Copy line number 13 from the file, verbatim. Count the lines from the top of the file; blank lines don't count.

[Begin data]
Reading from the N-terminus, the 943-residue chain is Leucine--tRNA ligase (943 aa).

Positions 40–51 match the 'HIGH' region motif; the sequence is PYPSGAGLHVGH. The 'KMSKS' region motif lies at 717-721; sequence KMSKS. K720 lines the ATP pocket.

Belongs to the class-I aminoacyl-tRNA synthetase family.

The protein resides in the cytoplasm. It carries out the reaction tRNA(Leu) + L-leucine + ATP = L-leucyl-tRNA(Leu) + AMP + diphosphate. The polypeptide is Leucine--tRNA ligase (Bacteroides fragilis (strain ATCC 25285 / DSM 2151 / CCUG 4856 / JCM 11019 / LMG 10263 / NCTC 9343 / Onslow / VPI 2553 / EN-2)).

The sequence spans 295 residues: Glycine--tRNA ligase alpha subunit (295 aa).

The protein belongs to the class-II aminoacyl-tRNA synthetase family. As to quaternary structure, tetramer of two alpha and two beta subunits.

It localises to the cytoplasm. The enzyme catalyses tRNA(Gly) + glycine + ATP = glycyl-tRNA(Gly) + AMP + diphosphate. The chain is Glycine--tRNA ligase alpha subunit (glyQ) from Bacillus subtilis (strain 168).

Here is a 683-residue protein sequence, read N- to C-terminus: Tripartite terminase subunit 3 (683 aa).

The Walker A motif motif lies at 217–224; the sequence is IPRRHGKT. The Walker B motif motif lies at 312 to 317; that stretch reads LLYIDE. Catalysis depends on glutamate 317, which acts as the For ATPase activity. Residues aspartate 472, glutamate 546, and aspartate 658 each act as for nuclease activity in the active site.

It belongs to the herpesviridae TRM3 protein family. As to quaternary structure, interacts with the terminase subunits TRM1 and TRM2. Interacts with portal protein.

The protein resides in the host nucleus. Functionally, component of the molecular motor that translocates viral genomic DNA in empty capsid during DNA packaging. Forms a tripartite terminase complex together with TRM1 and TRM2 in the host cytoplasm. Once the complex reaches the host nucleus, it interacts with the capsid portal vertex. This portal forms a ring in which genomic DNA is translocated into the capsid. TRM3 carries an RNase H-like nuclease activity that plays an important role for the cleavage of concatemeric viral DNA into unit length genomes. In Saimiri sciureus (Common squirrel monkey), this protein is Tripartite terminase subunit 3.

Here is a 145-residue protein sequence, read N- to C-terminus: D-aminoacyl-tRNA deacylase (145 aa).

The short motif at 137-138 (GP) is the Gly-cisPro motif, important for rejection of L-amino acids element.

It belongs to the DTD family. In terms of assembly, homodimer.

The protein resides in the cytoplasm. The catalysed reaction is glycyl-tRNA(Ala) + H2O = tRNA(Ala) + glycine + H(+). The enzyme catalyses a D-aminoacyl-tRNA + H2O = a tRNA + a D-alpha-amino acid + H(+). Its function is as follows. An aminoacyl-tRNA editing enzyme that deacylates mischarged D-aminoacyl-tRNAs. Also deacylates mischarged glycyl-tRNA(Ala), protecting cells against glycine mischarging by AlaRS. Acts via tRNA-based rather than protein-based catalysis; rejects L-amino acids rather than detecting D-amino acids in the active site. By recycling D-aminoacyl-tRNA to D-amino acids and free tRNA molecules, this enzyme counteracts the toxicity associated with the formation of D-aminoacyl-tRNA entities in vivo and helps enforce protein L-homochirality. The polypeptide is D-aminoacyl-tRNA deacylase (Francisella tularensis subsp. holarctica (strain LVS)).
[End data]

The short motif at 137-138 (GP) is the Gly-cisPro motif, important for rejection of L-amino acids element.